Friday, October 15, 2010

An open letter to angry adult stepchildren...

Before I start with today's post, I want to explain that my thoughts today are not necessarily directed to my stepchildren. After all, in eight years I have only met my stepchildren once and, since then, have had absolutely no contact with them. No... today's post is for angry stepchildren who still talk to both of their parents and, for whatever reason, hate one or both of their stepparents.

Yesterday, I was hanging out at one of my favorite online communities when I noticed a post written by a guy who was very upset with his father. This fellow, who is very open about being a homosexual, had recently written a heart-felt letter to his dad about his homosexuality. He was asking his dad for understanding and support. His father, apparently, didn't respond to the letter the way the writer had hoped he would.

So my online friend was understandably devastated about this turn of events and, in the course of describing his pain, happened to refer to his father's wife as a "heinous harpy". He did not explain why he thought of his stepmother that way. In fact, most of his posts were about his relationship with his father. But I couldn't help but notice that, for some reason, he seemed to hate his stepmother and felt the need to express his hatred in a post that, at least on the surface, had nothing to do with her.

Here's what I'd like to say to that guy, along with anyone else who hates their stepparent(s), yet still loves their parent(s). You may have a very good reason for hating your mother's or father's spouse. Or you may not have a good reason for hating them. But have you considered the reasons why your parent married that person? Put aside your personal feelings for a moment and think about it. Just spend a few minutes looking at life through your parent's eyes.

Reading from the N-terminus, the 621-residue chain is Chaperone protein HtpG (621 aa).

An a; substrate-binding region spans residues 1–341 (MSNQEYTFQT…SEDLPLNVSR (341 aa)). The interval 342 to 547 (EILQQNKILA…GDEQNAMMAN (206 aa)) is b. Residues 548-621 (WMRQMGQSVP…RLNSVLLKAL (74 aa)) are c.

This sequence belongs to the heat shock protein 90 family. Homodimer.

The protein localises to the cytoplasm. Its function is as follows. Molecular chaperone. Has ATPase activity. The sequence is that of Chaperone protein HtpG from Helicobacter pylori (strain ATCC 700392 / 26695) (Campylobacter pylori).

Divorce sucks. It sucks for almost everybody, including many stepparents. Yes, if you are a child of divorce, you absolutely have a right to be hurt, confused, angry, etc. But chances are, your parent is hurting too, and would like the chance to try to be happy with someone else. Do you really expect your parent to go through life alone, just because their first try at marriage didn't work out? Would you actually want them to be alone as they get older and less independent?

Like it or not, your parent made a choice to invite another person into his or her life. Your parent had his or her own reasons for doing so. Maybe you don't agree with your parent's reasons or taste. Maybe your stepmother or stepfather is cruel or hateful to you. Maybe you feel like he or she takes your parent's attention away from you or tries to shut you out of your parent's life. Perhaps your parent's remarriage has destroyed any hopes that your parents might reconcile.

All of these issues are valid reasons for you to feel the way you do. But I'm asking you to stop and consider your parent's feelings. Think about why he or she made the choice to invite this new person into their life. Then, if you're able, take an objective look at your stepparent. Is he or she really worthy of your hatred? Does your parent genuinely love his or her spouse? Have you taken a moment to see what your parent sees in their wife or husband?